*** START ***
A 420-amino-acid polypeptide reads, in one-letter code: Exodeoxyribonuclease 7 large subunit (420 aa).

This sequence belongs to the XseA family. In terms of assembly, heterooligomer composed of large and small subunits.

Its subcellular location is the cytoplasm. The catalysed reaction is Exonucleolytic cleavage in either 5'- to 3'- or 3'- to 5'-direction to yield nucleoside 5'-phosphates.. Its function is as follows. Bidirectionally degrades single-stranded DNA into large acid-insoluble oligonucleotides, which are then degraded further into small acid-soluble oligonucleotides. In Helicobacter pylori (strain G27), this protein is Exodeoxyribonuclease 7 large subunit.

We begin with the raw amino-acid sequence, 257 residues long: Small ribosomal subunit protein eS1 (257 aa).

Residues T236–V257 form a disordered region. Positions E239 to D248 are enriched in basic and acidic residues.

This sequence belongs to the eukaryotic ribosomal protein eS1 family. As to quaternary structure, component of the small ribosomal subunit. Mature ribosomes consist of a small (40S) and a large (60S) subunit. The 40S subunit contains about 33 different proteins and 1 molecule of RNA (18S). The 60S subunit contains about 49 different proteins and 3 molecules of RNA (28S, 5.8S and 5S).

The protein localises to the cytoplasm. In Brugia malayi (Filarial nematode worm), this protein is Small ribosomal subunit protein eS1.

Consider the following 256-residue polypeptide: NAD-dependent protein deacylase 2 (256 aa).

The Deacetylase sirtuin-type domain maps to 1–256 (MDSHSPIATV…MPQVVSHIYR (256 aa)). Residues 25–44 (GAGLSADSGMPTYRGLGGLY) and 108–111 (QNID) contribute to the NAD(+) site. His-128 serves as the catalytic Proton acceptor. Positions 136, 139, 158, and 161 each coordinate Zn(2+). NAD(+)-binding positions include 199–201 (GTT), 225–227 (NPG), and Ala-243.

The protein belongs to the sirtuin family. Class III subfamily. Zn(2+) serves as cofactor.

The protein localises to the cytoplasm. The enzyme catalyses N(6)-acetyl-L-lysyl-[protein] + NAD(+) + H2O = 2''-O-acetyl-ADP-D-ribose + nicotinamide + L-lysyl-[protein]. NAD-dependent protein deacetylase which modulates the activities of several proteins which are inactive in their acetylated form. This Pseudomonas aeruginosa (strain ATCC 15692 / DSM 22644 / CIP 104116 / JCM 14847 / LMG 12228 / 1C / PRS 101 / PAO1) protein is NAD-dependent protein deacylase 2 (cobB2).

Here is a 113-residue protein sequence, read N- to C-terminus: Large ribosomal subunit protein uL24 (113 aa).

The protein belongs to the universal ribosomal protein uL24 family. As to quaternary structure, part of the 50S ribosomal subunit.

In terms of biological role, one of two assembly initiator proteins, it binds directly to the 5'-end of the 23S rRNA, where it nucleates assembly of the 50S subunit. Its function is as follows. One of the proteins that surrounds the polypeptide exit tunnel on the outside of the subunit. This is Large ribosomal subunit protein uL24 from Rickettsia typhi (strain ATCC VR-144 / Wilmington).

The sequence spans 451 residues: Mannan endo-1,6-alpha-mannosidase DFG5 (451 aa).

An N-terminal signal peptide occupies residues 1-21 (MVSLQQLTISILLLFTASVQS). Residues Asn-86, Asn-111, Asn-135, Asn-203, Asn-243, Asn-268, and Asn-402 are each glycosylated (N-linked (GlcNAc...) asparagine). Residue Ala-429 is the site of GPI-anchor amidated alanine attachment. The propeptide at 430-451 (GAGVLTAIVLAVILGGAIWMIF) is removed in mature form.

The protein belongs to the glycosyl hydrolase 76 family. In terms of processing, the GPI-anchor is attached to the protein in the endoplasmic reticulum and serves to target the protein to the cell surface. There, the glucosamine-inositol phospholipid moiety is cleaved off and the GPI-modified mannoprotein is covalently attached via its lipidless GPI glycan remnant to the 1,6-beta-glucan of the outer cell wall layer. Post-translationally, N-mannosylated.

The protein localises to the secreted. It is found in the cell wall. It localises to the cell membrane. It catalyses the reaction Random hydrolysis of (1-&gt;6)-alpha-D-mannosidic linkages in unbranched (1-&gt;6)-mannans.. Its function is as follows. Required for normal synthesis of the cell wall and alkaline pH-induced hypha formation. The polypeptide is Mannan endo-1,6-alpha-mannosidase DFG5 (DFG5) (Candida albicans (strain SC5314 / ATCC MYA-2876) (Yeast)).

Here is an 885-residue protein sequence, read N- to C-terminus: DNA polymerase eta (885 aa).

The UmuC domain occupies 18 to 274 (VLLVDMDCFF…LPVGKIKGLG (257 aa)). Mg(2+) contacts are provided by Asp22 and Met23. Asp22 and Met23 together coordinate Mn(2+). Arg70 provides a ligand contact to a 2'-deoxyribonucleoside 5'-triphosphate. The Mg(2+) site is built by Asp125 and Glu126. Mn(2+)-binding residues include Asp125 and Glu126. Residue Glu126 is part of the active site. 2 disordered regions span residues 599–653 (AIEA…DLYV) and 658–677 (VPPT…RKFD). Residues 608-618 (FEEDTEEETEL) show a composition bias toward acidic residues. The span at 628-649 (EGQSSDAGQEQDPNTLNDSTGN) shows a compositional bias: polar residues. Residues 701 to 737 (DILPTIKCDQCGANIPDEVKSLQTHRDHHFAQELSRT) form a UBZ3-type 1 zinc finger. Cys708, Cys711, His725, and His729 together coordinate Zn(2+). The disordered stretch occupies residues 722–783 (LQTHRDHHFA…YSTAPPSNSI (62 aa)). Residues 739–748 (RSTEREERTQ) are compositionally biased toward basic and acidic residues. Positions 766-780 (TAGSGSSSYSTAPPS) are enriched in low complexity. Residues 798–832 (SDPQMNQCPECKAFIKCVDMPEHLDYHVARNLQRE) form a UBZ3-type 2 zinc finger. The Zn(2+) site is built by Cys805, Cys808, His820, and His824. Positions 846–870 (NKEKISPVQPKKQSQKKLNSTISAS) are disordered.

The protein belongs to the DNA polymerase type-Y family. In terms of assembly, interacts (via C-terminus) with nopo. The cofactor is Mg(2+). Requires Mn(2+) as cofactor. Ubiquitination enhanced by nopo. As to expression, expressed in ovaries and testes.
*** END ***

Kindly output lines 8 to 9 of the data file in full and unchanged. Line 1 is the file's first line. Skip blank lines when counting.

Consider the following 256-residue polypeptide: NAD-dependent protein deacylase 2 (256 aa).

The Deacetylase sirtuin-type domain maps to 1–256 (MDSHSPIATV…MPQVVSHIYR (256 aa)). Residues 25–44 (GAGLSADSGMPTYRGLGGLY) and 108–111 (QNID) contribute to the NAD(+) site. His-128 serves as the catalytic Proton acceptor. Positions 136, 139, 158, and 161 each coordinate Zn(2+). NAD(+)-binding positions include 199–201 (GTT), 225–227 (NPG), and Ala-243.